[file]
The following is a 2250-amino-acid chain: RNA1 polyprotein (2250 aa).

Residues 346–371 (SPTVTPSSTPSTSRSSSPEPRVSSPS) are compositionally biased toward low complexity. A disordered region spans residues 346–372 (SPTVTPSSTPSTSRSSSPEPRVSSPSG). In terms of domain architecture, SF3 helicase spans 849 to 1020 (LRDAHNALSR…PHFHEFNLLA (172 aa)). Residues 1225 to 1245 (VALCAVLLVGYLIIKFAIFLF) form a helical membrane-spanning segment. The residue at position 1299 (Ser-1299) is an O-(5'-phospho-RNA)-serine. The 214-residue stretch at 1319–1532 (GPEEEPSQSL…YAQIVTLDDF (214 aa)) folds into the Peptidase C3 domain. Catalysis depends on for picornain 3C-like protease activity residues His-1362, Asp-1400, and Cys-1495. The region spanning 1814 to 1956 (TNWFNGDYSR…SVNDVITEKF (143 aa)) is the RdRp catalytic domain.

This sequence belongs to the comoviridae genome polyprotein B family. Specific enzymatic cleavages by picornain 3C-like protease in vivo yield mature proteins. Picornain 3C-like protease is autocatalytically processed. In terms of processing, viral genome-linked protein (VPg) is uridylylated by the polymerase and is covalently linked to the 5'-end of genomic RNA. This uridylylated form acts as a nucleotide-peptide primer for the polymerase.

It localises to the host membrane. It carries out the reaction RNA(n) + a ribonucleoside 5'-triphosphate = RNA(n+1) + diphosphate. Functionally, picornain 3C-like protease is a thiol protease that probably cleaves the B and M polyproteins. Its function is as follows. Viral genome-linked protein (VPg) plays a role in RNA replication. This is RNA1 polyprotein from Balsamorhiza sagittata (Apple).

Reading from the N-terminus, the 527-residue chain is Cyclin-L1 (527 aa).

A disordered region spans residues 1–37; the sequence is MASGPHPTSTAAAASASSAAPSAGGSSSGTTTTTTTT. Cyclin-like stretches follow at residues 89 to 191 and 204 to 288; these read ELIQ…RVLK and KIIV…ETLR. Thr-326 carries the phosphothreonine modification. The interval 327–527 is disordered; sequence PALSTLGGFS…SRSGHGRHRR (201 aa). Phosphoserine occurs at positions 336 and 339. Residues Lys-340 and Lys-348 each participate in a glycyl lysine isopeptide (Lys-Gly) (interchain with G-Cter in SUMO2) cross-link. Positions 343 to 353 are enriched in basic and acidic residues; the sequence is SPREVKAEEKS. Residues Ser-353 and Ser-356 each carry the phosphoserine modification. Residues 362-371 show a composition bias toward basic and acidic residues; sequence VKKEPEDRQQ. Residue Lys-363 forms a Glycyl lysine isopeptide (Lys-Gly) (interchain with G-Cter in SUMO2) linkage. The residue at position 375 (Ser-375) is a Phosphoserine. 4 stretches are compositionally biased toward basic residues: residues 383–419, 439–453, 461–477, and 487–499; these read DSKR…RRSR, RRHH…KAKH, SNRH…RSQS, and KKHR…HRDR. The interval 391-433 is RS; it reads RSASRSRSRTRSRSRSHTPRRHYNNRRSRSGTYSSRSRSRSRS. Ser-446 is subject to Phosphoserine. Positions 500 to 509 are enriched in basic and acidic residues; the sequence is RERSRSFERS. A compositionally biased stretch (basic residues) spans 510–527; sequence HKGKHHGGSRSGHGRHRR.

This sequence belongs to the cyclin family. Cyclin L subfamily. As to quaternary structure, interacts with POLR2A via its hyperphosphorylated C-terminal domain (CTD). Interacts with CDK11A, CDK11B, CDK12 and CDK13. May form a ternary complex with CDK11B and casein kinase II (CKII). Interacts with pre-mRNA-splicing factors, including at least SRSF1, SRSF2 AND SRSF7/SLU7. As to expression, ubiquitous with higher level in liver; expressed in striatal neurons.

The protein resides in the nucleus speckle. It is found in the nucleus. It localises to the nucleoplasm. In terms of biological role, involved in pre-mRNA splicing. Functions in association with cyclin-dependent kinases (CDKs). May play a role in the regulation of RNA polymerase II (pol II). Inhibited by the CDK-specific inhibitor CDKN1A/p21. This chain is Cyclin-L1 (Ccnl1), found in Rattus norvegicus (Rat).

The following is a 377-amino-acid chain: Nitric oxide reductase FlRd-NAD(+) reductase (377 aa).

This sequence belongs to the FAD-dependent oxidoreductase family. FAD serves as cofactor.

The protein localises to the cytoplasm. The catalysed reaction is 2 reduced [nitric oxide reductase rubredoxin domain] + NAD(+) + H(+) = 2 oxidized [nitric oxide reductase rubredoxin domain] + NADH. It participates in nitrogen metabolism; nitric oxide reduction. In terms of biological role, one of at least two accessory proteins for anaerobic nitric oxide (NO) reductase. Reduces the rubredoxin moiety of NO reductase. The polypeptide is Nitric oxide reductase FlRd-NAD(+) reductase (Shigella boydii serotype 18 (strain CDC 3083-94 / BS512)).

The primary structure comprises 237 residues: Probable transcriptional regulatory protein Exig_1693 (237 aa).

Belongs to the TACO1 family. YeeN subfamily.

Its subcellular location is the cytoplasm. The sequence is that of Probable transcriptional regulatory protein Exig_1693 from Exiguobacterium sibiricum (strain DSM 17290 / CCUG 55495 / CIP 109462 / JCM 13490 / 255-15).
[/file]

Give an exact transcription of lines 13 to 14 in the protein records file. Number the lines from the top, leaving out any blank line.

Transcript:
Belongs to the TACO1 family. YeeN subfamily.

Its subcellular location is the cytoplasm. The sequence is that of Probable transcriptional regulatory protein Exig_1693 from Exiguobacterium sibiricum (strain DSM 17290 / CCUG 55495 / CIP 109462 / JCM 13490 / 255-15).